This calls for a tip of the ol' cap to manager Dusty Baker, and more specifically to a pitching staff that's weathered injuries to Justin Verlander (forearm) and Roberto Osuna (elbow). And yet, said staff's depth issues could put the Astros on the prowl for arms.

    Or, they could just wait for Jose Urquidy to get healthy.

    The 25-year-old right-hander has been missing in action since going on the injured list in July. But once he's back, his solid pitch mix (highlighted by a gnarly changeup) figures to make him a key part of Houston's rotation, not trade bait.

Los Angeles Dodgers: 2B Gavin Lux

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    Gregory Bull/Associated Press

    Record: 22-8

    The Los Angeles Dodgers are enjoying the best of both worlds right now.

    As in, they have the best record in baseball and there isn't anything they truly need to acquire at the August 31 deadline. As evidenced by their outstanding plus-79 run differential, both their offense and their pitching staff are in tip-top shape.

    Not that they were going to trade him anyway, but such things are a pretty good excuse for the Dodgers to hold on to Gavin Lux.

    To be sure, the 22-year-old's stock took a hit when the Dodgers declined to carry him on their Opening Day roster. Yet this is still a guy who had a 1.028 OPS and 26 homers at Double-A and Triple-A in 2019, and he happens to play a position (second base) where the Dodgers lack a long-term regular.

Miami Marlins: OF JJ Bleday

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    Vera Nieuwenhuis/Associated Press

    Record: 11-11

    Despite all the adversity that's come their way, the Miami Marlins are indeed still a contender.

    They've certainly come down to earth since getting off to a 7-1 start. But until the NL East produces an obvious challenger to Atlanta's superiority, the Marlins have a real chance of stealing the division's second playoff spot.

    Of course, even if the Marlins buy at the deadline, their long-term plans will surely preclude them from dealing the best players from their No. 5 farm system. Indeed, they've already promoted right-hander Sixto Sanchez and outfielder Jesus Sanchez to work in regular roles. 

    JJ Bleday probably won't be the next one to get the call, but the Marlins should nevertheless want to hold on to him. The 22-year-old was the No. 4 pick in the 2019 draft, and he sure looks like a slugging right fielder in the making.

Milwaukee Brewers: OF Garrett Mitchell

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    Kyusong Gong/Associated Press

    Record: 11-15

    The Milwaukee Brewers have struggled to launch this year, yet they still have a shot at nabbing the NL Central's second playoff spot.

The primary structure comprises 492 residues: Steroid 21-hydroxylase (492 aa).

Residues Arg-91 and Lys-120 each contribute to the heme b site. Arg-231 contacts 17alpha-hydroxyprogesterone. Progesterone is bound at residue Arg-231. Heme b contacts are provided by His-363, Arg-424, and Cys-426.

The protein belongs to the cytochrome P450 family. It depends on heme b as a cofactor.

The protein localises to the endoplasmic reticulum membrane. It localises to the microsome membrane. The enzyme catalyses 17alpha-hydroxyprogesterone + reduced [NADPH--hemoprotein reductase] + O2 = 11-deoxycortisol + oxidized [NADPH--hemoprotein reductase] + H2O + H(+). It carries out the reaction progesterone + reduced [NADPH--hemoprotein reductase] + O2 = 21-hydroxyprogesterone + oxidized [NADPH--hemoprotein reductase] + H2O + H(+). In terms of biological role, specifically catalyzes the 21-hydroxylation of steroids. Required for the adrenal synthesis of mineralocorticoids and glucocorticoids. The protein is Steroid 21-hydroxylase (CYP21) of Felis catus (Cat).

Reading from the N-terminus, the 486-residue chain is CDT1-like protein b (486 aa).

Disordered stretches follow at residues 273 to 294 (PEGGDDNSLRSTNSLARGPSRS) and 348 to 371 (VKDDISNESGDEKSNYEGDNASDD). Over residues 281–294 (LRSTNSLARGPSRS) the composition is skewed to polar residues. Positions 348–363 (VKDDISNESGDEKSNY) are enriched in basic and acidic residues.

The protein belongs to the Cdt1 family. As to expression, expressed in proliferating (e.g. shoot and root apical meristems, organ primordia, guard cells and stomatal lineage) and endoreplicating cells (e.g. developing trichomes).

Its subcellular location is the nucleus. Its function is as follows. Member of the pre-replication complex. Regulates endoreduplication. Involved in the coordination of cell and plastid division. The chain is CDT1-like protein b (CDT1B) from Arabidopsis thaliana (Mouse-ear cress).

Nevertheless, it's going to take a few upgrades for the Brewers to have a real shot at playing deep into October. Arms are never a bad idea, and they certainly have a pressing need for bats in their well-below-average offense.

    Given that the Brewers are already down to it with talent in their No. 28 farm system, nobody may be off-limits. Yet they probably don't want to and literally can't trade outfielder Garrett Mitchell.

    Milwaukee just chose him in the 2020 draft, so he can't be traded until after the World Series. Besides, the speedy 21-year-old is now the best prospect the Brew Crew has.

Minnesota Twins: RHP Jordan Balazovic

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    Record: 19-10

    The Minnesota Twins are in first place in the AL Central and therefore in a position to make a run at the World Series.

    But like all non-Dodgers contenders, the Twins aren't perfect. They're having a surprisingly difficult time recapturing last year's offensive magic. Meanwhile, their pitching depth is fine but not clad in iron.

    The Twins may endeavor to shore these weaknesses up by dipping into their 15th-ranked farm system for a blockbuster or two. And because they don't have clear avenues to playing time in the majors, even shortstop Royce Lewis and outfielders Alex Kirilloff and Trevor Larnach may be attainable.

    Jordan Balazovic should be a different story. Jose Berrios and Kenta Maeda are the Twins' only long-term starters, so they should want to hold on to a guy who had a 2.69 ERA and 129 strikeouts in 93.2 innings at Single-A and High-A in 2019.

New York Mets: SS Ronny Mauricio

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    Record: 12-14

    The New York Mets have taken some licks in 2020, but the NL East hasn't left them behind.

    As for what the Mets need, they surprisingly don't need bodies for a bullpen that's really come around in August. In this year's up-is-down reality, it figures that it's actually their rotation that will likely be their top priority at the deadline. After Jacob deGrom, it's not so good.